Can we say, " Jetblue, Republic, and American?" These airlines, and several others have had instances where this has happened. And, guess what? It will happen again some time. Until you are out there making the operational decisions, don't think you know how to make them.



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User currently offlineKAUSpilot From United States of America, joined Jan 2002, 1959 posts, RR: 32
Reply 19, posted (7 years 1 month 3 weeks 4 days 15 hours ago) and read 2798 times:

Yes, at almost all airlines, flight crews are payed from the time all aircraft doors are closed and the parking brake is released to the time a door on the airplane is opened again.

What the average passenger does not understand is the difference between "DUTY TIME" and "PAY TIME". Airline crews routinely work for 14+ hours in a day, but cannot work more than 16 by federal regs. This is called "DUTY TIME". Crews are not payed their hourly wage for "DUTY TIME", they are only compensated for "PAY TIME" which I described in the first paragraph of this post.

But the reason why lengthy ground delays are endured has already been stated, if you deplane the passengers you lose your place in line many times. What does this mean? The flight now has a very high liklihood of being cancelled. Why? Well there are probably other flights leaving for the same destination at the same time now, the flight crew cannot be "on duty" for more than 16 hours in a day, etc. Trust me, crews do not enjoy lengthy delays any more than you do.....we are already prohibited from being scheduled for more than 100 hrs of "PAY TIME" per month, so that number is relatively fixed.

So many times it's a choice, go back to the gate and cancel the flight or endure "another hour" and hope that you are able to depart.

Personally, my rule is 3 hours.....at the 3 hour point I'm going back to the gate and deplaning if I don't have a definite departure time; don't care if the flight will be cancelled or not. Works pretty well for my flights. I will not board the plane if I have an indefinite departure time.


User currently offlineIairallie From , joined Dec 1969, posts, RR:
Reply 20, posted (7 years 1 month 3 weeks 4 days 15 hours ago) and read 2780 times:

Quoting ArcrftLvr (Reply 4):
Someone correct me if I'm wrong, but it has nothing to do with whether the doors are closed or not. I thought each crew member is paid based on the wheels up time until they chock at the gate.

It depends on the contract. Some from when the cabin door closes to when it opens again. Others from block out to block in. Some when the engines start to when they shut down. There are all sorts of contractual agreements regarding pay for ground delays. Some crews do not get paid for ground time in a delay.

Quoting ArcrftLvr (Reply 12):
the answer that I received was that an alternate airport is solely selected based on fuel consumption,

It's not solely based on fuel. But that would be one of the more important factors.


User currently offlineArcrftLvr From United States of America, joined Nov 2006, 826 posts, RR: 0
Reply 21, posted (7 years 1 month 3 weeks 4 days 14 hours ago) and read 2744 times:

Quoting Goldenshield (Reply 18):
1) is it open, and 2) is it legal.

Like I said in reply 16, I completely get that. Other than if a fuel emergency arises, it seems that there are several other factors that should be taken into account, without compromising safety, when establishing the diversion airport.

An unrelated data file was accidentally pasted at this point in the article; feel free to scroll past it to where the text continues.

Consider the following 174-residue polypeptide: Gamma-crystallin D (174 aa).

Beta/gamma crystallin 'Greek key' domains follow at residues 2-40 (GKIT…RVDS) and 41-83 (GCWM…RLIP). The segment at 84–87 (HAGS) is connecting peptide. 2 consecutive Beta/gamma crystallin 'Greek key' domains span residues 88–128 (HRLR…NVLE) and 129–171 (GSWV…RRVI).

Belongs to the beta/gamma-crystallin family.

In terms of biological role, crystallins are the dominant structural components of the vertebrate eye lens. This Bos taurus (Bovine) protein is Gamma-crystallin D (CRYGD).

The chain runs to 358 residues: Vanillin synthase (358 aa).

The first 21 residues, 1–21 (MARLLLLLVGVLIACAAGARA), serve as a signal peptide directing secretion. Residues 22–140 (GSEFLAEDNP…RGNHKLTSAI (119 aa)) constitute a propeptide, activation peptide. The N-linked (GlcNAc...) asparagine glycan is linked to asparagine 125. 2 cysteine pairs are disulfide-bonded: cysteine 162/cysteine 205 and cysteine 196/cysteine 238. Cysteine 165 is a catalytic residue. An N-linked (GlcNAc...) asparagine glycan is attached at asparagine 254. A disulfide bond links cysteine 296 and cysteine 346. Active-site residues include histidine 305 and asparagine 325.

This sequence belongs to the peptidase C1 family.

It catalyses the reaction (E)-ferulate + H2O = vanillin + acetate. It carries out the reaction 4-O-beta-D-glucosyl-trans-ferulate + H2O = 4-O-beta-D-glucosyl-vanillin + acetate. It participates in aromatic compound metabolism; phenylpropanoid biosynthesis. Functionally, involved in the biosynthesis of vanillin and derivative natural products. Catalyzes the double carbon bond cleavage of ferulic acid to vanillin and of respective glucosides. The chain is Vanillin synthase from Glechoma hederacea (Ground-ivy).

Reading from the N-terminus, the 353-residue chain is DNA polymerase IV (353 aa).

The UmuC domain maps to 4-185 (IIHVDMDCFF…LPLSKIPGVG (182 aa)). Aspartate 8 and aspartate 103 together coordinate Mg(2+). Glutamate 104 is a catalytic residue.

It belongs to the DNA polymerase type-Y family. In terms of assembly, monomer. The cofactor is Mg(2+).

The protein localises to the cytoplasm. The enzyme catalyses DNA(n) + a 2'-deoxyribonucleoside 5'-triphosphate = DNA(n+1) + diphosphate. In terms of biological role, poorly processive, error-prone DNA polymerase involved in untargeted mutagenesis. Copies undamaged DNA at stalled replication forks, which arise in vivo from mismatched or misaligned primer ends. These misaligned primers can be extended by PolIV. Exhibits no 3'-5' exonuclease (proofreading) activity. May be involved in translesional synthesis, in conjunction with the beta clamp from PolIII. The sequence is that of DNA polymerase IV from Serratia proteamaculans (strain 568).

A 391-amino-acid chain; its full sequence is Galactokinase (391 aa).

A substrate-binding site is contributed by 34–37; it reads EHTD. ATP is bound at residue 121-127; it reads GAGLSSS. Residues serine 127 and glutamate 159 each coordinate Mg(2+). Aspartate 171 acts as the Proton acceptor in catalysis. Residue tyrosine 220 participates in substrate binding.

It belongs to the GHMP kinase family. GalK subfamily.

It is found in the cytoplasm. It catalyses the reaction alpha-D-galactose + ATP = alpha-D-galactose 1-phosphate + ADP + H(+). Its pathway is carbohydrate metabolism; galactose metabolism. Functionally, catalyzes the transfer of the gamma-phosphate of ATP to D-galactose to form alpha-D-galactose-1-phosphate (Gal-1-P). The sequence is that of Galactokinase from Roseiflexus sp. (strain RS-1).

Quoting Goldenshield (Reply 18):
Until you are out there making the operational decisions, don't think you know how to make them.

It seems like you think I'm questioning your ability to do your job, which I am not. However, I don't think you can say that every operational decision made by B6, AA, F9, UA etc. has been the corrrect one. So, am I only allowed to comment on their decisions if I make them? Come on, that's not the point of this forum...


User currently offlineOPNLguy From , joined Dec 1969, posts, RR:
Reply 22, posted (7 years 1 month 3 weeks 4 days 14 hours ago) and read 2715 times:

Quoting Goldenshield (Reply 18):
Until you are out there making the operational decisions, don't think you know how to make them.

When I originally released and launched this one the normal route last week, I was using STL and IND as the alternates. Once enroute, the east-west line north of Chicago finally moved south over MDW (It was already hitting ORD), I had this guy head north to DBQ/MSN and come in behind it, once it cleared MDW. I'd changed the alternate to MKE. He held over both DBQ and MSN, and eventually got in, but if I would have had to divert to MKE (which we don't serve), doncha just know there'd be griping about having ended up in MKE and that we should have gone to _____ (fill-in alternate airport of your choice). IND was the line's next target; STL, MCI, SDF, and CMH already had multiple diversions; and a return to OMA was out due to the weather bearing down on them. Hopefully, this demonstrates some of the variables involved.

I guess it's too much to expect folks to make the default presumption that the airline personnel responsible for these kinds of decisions know what they're doing... Nah...  Wink

http://i34.photobucket.com/albums/d143/OPNLguy/SWA94117JUL2007.jpg


User currently offlineOPNLguy From , joined Dec 1969, posts, RR:
Reply 23, posted (7 years 1 month 3 weeks 4 days 14 hours ago) and read 2706 times:

Quoting ArcrftLvr (Reply 21):
However, I don't think you can say that every operational decision made by B6, AA, F9, UA etc. has been the corrrect one. So, am I only allowed to comment on their decisions if I make them?

No, but it'd sure help you understand them alot more..  Wink